Approaching Philly, I was struck by how horrible some of the neighborhoods are in the city, at least near the NE Corridor tracks. I’ve seen some pretty horrific neighborhoods in Chicago, but at least over the past few years, Chicago has had a rather aggressive policy of demolishing abandoned buildings in bad neighborhoods. In Philly, block after block of abandoned buildings lined the streets, many of them half-collapsed and/or burned-out. Not a very good first impression.

Once into Center City, I marveled at the magnificent 30th Street Station before heading over to the nearby stop on the Market-Frankfort Line to buy a daily visitor pass. That station’s mezzanine approaches IND proportions, and Philly seems to use a rather antiquated fare collection system. My day pass was basically a strip of newsprint with a validation sticker on it, and the turnstiles look to be the same type that Chicago replaced a few years ago.

Once down on the platform level, I watched a few of the Subway-Surface trolleys go past before my train showed up. I found it interesting that the trolleys are single-ended and use actual trolley poles; I was expecting LRV’s more like Boston’s Green Line. Finally, a train of new M-4’s showed up, and I still can’t decide whether I like the M-4’s or not. The exteriors are probably the brightest and shiniest I’ve ever seen on a subway car, and I was impressed by the cushioned seats on the inside, but there’s something about the look of those cars that doesn’t seem right. Also, the interiors seemed very cramped even though they look considerably larger than the CTA and IRT subway cars I’m used to.

I rode the train only one stop, getting off at 34th Street, and then did a bit of walking around the Drexel campus. Given that it was a summer Saturday, the entire area seemed a bit deserted and there really wasn’t much to see. I got back on the MFL subway to around City Hall, where I transferred to the Broad Street Subway southbound. My destination: South Street, even though I wasn’t 100% sure which subway stop it was closest to. I got off at Walnut-Locust, the next stop. The Broad Street Subway cars sort of reminded me of the older Red Line cars here in Boston, except with bars over the interior cabs and railfan windows. Interesting feature. The mezzanine at Walnut-Locust is absolutely huge. I went up to the street level and did some walking around before making my way over to the hip and trendy part of South Street, closer to the Delaware River. I ate lunch at Jim’s at South Street and 5th or 6th, quite possibly the finest cheesteak I’ve ever had, and then headed over to the river to rest for a bit on a bench. I then walked up to Market Street and took the MFL back to 30th Street Station, where I would soon catch the R7 train back to Trenton and NJT back to Penn.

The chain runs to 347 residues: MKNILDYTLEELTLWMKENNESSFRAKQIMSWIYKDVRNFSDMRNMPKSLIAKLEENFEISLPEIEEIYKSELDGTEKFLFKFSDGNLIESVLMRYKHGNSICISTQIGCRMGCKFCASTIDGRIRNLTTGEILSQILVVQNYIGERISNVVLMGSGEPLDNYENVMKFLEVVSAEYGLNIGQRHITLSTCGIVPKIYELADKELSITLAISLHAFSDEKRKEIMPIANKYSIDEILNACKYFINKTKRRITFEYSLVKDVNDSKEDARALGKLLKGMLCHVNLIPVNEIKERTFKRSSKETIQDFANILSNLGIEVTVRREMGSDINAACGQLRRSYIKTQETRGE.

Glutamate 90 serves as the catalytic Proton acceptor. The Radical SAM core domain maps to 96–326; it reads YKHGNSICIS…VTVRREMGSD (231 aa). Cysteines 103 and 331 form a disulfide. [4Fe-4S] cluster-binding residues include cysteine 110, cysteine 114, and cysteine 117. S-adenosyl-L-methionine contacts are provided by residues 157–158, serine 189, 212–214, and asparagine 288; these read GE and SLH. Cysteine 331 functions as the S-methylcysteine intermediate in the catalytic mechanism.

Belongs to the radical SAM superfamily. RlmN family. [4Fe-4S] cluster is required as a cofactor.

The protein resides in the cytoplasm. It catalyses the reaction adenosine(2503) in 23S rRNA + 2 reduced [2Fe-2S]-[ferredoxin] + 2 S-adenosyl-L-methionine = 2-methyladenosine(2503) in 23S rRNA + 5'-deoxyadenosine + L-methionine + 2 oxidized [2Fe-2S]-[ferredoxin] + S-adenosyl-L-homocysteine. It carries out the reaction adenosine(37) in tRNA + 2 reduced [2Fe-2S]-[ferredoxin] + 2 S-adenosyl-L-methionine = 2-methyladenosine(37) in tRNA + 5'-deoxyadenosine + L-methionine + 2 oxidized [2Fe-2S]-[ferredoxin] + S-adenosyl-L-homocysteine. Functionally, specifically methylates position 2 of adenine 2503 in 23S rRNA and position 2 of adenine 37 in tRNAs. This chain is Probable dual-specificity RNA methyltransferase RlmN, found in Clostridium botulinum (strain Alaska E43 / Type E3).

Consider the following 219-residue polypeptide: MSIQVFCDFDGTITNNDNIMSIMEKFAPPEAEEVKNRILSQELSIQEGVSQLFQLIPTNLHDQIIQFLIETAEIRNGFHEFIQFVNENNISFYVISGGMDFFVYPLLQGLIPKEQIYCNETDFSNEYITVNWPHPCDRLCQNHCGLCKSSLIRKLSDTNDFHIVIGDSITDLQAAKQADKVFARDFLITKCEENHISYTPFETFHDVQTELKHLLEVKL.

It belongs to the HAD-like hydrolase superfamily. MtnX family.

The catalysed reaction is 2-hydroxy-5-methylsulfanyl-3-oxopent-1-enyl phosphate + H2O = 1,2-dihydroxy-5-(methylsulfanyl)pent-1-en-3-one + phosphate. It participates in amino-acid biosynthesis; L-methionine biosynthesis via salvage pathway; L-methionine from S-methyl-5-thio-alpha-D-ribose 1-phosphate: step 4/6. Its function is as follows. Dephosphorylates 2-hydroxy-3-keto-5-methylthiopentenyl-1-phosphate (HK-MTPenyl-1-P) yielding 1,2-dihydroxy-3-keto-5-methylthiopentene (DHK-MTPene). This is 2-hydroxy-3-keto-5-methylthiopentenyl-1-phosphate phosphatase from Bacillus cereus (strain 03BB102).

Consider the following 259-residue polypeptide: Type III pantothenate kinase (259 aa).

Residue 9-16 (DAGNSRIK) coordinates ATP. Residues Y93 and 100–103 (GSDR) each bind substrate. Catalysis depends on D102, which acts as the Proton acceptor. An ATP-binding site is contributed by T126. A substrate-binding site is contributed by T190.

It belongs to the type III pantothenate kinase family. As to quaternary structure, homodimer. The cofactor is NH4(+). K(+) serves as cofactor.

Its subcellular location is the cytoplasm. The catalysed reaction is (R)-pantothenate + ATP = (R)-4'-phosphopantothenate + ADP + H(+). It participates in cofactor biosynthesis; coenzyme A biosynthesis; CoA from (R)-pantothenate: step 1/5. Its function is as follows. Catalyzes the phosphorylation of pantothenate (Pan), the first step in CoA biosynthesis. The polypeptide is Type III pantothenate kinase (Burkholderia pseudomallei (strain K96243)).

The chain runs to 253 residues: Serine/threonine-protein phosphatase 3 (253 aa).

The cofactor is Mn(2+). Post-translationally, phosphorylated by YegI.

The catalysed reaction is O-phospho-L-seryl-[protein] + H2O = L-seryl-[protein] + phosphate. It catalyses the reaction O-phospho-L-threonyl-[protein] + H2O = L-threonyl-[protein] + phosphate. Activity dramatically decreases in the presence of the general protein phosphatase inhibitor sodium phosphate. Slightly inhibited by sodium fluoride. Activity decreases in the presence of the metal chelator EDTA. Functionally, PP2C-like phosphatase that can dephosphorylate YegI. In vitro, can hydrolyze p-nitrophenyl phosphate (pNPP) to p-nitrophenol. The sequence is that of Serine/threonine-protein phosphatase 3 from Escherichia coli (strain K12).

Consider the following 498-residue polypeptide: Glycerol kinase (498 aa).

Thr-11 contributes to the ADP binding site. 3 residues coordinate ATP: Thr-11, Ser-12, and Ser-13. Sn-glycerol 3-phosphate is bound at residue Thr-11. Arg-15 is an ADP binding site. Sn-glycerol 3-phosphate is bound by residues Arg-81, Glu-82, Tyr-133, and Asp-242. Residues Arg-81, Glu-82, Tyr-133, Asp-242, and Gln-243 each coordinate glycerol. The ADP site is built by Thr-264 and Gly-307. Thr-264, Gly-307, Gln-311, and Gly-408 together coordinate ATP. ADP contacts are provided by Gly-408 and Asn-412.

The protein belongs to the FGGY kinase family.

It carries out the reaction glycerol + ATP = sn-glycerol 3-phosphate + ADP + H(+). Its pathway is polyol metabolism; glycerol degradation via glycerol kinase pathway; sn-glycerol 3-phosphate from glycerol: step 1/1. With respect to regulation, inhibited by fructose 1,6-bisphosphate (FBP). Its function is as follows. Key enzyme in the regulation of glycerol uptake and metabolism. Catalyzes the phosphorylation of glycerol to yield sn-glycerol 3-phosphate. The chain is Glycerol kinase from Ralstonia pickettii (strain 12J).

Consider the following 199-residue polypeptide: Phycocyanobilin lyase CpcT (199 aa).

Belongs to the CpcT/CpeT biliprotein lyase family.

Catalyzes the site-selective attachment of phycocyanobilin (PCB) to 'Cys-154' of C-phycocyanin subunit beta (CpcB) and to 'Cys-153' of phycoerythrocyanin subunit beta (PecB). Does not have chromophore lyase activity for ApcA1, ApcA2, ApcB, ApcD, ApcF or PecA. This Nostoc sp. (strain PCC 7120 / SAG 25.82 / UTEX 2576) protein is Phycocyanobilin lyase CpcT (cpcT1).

Not a very long visit to Philly, and not really long enough to get a good feel of the city, but the overall vibe I got from Philly was fairly positive despite my initial first impressions. It seems like a very down-to-earth city that has been on the edge of death for decades, and is now kicking and clawing its way back. If nothing else, Philly is a survivor and a fighter, and I admire that a lot. I’d certainly rather be in a city that is working hard to improve itself rather than in a city that’s convinced it’s already perfect and no longer needs to change or grow.

Judging by the heading I’ve chosen for this posting, it should come as no surprise that I’ve made the decision to move back home to Chicago (more about that later). However, I still wanted to give Philly a fair chance and I’m glad I did. If for some reason my plans in Chicago don’t work out, Drexel University in Philly remains a viable option.

Having returned to NYC, I stopped for a while at my friend’s place to change clothes and catch my breath. After dinner, I headed over to the 72nd Street/CPW stop on the IND and embarked on my annual pilgrimage to Coney Island. After riding the Cyclone and the Wonder Wheel (my first time ever on the Wonder Wheel), and spending a lot of time just walking around the place and absorbing the atmosphere, all the stress and worries in my life finally began to melt away. I’m not sure what it is, but there’s something about a summer night at Coney Island that makes me feel like a kid again. Before leaving I said a silent prayer that Coney Island be around for many more summer nights to come.

Heading back into Manhattan, I took my favorite subway line, the Culver, to Jay Street/Borough Hall and then transferred to the A train back up to the Upper West Side. The station at Smith/9th Street is as magnificently raw and nasty as ever. I love that place!

Sunday morning I went to morning worship services at Fifth Avenue Presbyterian Church, and even headed out with the young adults group over to Central Park afterwards. I met a few nice people, and felt very much at home there. It reminded me a lot of my old church back in Chicago (Fourth Presbyterian), and made me even more anxious to get back home.

By this time it was getting well into the afternoon hours, and time for me to head back to the bus terminal to catch my bus back to Boston. I said my goodbyes to my kind host and to New York, and caught the next express bus to Boston. I then spent the next 4-1/2 hours seated across the aisle from a screaming infant, while a bunch of idiot high school students were being as loud as possible in the back of the bus. Note to self: Next time, just pay the extra $30 and take Amtrak.